Putting Windows 7 on a Mac to Run Excel for Windows

by Gregory on March 14, 2011

I bought my first Mac almost 11 months ago and now comes the moment of truth. I need to go on the road and take my MacBook Pro with me, but also need to take several versions of Excel for Windows (2010, 2007, 2003) to validate and tweak an Excel reporting package.

Note: Cross posted at vLatte Tech Life

The Boot Camp Assistant allows me to partition hard drive space on my MacBook Pro and install Windows. So when I got the following message to create a partition for Windows on my Mac it just felt WRONG.

Create Partition on Mac for Windows

But the scary part was right before I began the Windows installation, with the realization of what I was about to do to my MacBook Pro.

Start Windows Installation on Mac

Thankfully the installation went off without a hitch, yet was slower than pouring molasses in winter. Especially when three updates for Windows 7 had to happen in succession with a restart between each.

A slight problem was not being able to eject the Windows 7 disk because the Mac-specific drivers hadn’t been loaded yet so I shut down Windows 7, and booted up with Mac OS X to get the disk out. After shutting down and restarting Windows 7, I loaded the Mac OS X installation disk and the Boot Camp Assistant then loaded all the drivers for my MacBook Pro.

All of this was done with the help of two references. I used a Gizmodo article as an overiew to the process, How to Survive Boot Camp (and Run Win 7 on a Mac), and during the disk partitioning and Windows installation I used Apple’s Boot Camp Installation and Setup Guide.

You can set the default operating system for your computer using Startup Disk preferences in Mac OS X, or the Boot Camp control panel in Windows. You can also select which operating system to use during startup by holding down the Option key.

Startup System on the Mac

I immediately downloaded Firefox to replace Internet Explorer as my browser of choice. Of course then I needed to load a couple of browser extensions, LastPass and Xmarks, to get my passwords and bookmarks.

The Windows 7 disk partition must be in NTFS format so you can’t save files to the Windows part of the disk from Mac OS X. Consequently I installed Dropbox on the Windows disk and set up my Dropbox account to sync only with a few folders since my disk space is limited.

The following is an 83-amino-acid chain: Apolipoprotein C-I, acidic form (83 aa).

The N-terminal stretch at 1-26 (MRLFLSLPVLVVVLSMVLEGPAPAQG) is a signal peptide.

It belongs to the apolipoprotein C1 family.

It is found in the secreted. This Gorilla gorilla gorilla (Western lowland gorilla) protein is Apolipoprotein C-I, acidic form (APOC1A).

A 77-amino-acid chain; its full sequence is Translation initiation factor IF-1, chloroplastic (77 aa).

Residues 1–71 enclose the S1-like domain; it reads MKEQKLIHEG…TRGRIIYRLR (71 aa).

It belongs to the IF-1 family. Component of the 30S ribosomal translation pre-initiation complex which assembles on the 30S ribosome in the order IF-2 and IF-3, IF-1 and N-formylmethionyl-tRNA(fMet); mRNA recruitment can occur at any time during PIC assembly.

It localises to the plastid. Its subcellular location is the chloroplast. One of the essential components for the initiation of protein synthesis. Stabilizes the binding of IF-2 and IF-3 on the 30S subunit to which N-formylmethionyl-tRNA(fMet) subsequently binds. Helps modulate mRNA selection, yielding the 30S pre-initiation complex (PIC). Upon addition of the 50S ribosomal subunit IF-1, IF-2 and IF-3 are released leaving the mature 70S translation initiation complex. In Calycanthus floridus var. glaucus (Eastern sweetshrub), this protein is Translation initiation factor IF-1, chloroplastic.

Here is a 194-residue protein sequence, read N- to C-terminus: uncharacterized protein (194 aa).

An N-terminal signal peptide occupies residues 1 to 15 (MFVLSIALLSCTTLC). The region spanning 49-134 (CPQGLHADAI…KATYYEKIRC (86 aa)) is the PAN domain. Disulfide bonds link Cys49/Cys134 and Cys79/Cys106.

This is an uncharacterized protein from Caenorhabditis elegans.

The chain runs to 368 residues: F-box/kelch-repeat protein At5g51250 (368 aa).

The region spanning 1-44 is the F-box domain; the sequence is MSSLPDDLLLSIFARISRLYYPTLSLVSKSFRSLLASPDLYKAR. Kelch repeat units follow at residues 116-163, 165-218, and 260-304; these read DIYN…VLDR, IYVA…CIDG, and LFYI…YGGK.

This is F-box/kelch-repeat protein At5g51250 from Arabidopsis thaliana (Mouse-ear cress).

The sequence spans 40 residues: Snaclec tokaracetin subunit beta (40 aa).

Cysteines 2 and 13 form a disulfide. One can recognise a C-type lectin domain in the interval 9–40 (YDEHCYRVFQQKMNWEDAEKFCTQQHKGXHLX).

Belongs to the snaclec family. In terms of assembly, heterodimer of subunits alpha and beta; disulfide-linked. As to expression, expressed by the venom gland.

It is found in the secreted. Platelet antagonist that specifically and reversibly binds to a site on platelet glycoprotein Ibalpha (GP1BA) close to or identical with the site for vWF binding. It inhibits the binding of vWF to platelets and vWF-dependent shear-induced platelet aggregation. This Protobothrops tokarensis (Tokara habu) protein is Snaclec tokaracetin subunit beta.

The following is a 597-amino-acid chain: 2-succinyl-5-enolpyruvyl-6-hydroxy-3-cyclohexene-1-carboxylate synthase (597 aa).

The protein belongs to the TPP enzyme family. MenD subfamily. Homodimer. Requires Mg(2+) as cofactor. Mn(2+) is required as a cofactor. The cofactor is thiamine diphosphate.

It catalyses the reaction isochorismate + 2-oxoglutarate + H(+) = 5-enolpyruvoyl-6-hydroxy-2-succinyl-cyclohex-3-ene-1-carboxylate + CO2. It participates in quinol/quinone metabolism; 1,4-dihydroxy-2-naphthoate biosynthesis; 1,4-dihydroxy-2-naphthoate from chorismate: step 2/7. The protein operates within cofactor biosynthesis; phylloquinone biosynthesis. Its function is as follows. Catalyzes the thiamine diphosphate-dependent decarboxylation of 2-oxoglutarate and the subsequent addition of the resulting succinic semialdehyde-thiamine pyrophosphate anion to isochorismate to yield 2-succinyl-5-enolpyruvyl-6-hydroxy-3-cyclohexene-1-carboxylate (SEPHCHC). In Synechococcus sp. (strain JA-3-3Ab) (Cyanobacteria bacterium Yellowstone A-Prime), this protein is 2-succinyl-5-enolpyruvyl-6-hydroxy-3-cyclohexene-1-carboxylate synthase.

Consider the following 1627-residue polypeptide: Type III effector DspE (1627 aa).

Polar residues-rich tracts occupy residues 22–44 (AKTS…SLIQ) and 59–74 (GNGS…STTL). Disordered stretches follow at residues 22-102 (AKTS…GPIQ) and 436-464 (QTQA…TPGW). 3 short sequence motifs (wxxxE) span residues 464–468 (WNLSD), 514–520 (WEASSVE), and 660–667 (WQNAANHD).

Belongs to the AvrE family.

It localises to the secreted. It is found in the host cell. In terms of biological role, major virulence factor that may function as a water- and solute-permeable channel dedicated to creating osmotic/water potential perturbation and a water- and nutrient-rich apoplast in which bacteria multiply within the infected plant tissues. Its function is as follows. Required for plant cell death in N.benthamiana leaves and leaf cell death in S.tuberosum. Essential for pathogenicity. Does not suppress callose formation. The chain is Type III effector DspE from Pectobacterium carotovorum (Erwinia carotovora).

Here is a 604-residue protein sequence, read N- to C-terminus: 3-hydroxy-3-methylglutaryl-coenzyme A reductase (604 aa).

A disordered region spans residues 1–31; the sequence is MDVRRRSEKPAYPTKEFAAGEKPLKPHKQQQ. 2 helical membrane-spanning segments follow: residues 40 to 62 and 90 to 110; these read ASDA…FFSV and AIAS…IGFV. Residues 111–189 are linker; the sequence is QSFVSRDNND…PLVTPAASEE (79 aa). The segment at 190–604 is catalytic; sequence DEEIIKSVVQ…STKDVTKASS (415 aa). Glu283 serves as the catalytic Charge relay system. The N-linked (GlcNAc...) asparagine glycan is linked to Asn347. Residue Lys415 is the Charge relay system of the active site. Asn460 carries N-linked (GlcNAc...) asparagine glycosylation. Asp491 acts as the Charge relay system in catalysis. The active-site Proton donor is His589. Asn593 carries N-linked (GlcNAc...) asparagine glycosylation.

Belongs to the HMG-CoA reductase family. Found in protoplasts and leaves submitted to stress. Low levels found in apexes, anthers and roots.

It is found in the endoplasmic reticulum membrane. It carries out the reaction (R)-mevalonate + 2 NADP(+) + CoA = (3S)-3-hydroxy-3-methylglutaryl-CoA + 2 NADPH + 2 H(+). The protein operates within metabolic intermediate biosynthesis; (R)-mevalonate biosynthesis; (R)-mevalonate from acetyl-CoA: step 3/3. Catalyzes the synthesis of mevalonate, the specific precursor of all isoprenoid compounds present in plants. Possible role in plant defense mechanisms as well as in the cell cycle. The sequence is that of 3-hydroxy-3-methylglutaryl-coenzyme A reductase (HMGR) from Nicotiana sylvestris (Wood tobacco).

My only true aggravation is Apple’s Magic Mouse doesn’t work when running Windows 7.

Installing Excel with some Quick Modifications

I loaded three Excel for Windows programs: 2003, 2007 and 2010, which was uneventful. They all certainly looked brand new with no alterations to any of the settings.

For all three versions, I set the number of sheets in new workbooks to one (1). Here’s how. In Excel 2010 choose File Options and selected the Save tab to get to this setting. In Excel 2007 choose Office Button > Excel Options the select the Save tab. In Excel 2003 choose Tools > Options then click the General tab to find the setting.

The other quick thing I did was add some commands to the Quick Access toolbar in Excel 2010 and 2007. Here’s how. Right click the Quick Access Toolbar, then select Customize the Quick Access Toolbar from the pop-up menu. In the Choose commands from: drop-down list I selected All Commands, then picked my favorite commands from the left and added then to the right window, and clicked OK.

Quick Access Toolbar 2010

Additions QAT 2010

Here are my additions to the Quick Access Toolbar:

Open
Print Preview and Print (2010)
Print Preview (2007)
Format Painter
Paste Values
Repeat
Freeze Panes
Switch Windows
Wrap Text

For Excel 2003 I had to expand the menus because all menus are abreviated by default, then after a few seconds they automatically expand. It’s enough to drive you nuts. Here’s how I fixed that annoyance. Choose View > Toolbars . Customize, then select the Options tab, and click the checkbox for Always show full menus.

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scott May 2, 2012 at 11:28 am

Was there any lag when using window? Did excel perform how it’s supposed to? I’m thinking of doing this because i love the physical construction of my macbook air, and the space-saving keyboard, etc, but even if I did get used to the OS, which I don’t like, Excel is incredibly slow on this mac. I’ve googled the hell out of this problem and come to the conclusion that MS developers don’t really care about how well Office works on Mac, for which I don’t necessarily blame them, but makes my life hell. For work I regularly open up huge CSVs and this mac takes 2-7 minutes to load it upon opening.

Gregory May 6, 2012 at 4:52 am

It’s pretty fast, except when Time Machine is running.

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